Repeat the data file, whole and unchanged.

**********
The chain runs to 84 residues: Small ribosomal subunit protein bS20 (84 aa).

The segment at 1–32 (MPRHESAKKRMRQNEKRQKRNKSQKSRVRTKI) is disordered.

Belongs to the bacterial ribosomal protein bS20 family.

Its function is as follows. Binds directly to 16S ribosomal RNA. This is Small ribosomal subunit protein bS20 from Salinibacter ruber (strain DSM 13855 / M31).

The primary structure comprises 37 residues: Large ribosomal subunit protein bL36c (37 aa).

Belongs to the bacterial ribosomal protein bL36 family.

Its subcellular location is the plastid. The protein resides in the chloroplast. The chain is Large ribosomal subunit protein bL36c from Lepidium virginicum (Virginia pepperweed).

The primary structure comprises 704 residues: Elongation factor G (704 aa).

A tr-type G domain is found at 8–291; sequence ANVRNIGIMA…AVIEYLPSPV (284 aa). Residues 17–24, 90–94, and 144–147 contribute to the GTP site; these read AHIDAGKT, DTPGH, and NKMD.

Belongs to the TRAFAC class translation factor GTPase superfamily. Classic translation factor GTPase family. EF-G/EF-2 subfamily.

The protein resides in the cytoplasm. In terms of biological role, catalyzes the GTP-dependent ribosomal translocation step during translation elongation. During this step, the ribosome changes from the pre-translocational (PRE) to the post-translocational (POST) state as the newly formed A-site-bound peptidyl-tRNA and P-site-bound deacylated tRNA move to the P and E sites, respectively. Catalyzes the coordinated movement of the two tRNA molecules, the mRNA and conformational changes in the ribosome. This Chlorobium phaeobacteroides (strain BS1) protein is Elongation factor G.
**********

The chain runs to 84 residues: Small ribosomal subunit protein bS20 (84 aa).

The segment at 1–32 (MPRHESAKKRMRQNEKRQKRNKSQKSRVRTKI) is disordered.

Belongs to the bacterial ribosomal protein bS20 family.

Its function is as follows. Binds directly to 16S ribosomal RNA. This is Small ribosomal subunit protein bS20 from Salinibacter ruber (strain DSM 13855 / M31).

The primary structure comprises 37 residues: Large ribosomal subunit protein bL36c (37 aa).

Belongs to the bacterial ribosomal protein bL36 family.

Its subcellular location is the plastid. The protein resides in the chloroplast. The chain is Large ribosomal subunit protein bL36c from Lepidium virginicum (Virginia pepperweed).

The primary structure comprises 704 residues: Elongation factor G (704 aa).

A tr-type G domain is found at 8–291; sequence ANVRNIGIMA…AVIEYLPSPV (284 aa). Residues 17–24, 90–94, and 144–147 contribute to the GTP site; these read AHIDAGKT, DTPGH, and NKMD.

Belongs to the TRAFAC class translation factor GTPase superfamily. Classic translation factor GTPase family. EF-G/EF-2 subfamily.

The protein resides in the cytoplasm. In terms of biological role, catalyzes the GTP-dependent ribosomal translocation step during translation elongation. During this step, the ribosome changes from the pre-translocational (PRE) to the post-translocational (POST) state as the newly formed A-site-bound peptidyl-tRNA and P-site-bound deacylated tRNA move to the P and E sites, respectively. Catalyzes the coordinated movement of the two tRNA molecules, the mRNA and conformational changes in the ribosome. This Chlorobium phaeobacteroides (strain BS1) protein is Elongation factor G.